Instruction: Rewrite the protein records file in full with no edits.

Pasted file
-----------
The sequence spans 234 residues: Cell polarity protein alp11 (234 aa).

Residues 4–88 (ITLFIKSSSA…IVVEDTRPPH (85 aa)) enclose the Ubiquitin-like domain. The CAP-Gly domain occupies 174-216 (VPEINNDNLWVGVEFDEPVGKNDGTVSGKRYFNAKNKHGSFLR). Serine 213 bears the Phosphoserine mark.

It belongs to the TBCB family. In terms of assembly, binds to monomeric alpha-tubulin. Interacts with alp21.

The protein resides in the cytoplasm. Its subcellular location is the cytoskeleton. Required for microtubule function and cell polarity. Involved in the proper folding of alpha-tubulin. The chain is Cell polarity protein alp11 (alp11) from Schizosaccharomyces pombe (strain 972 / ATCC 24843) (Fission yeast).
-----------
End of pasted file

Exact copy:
The sequence spans 234 residues: Cell polarity protein alp11 (234 aa).

Residues 4–88 (ITLFIKSSSA…IVVEDTRPPH (85 aa)) enclose the Ubiquitin-like domain. The CAP-Gly domain occupies 174-216 (VPEINNDNLWVGVEFDEPVGKNDGTVSGKRYFNAKNKHGSFLR). Serine 213 bears the Phosphoserine mark.

It belongs to the TBCB family. In terms of assembly, binds to monomeric alpha-tubulin. Interacts with alp21.

The protein resides in the cytoplasm. Its subcellular location is the cytoskeleton. Required for microtubule function and cell polarity. Involved in the proper folding of alpha-tubulin. The chain is Cell polarity protein alp11 (alp11) from Schizosaccharomyces pombe (strain 972 / ATCC 24843) (Fission yeast).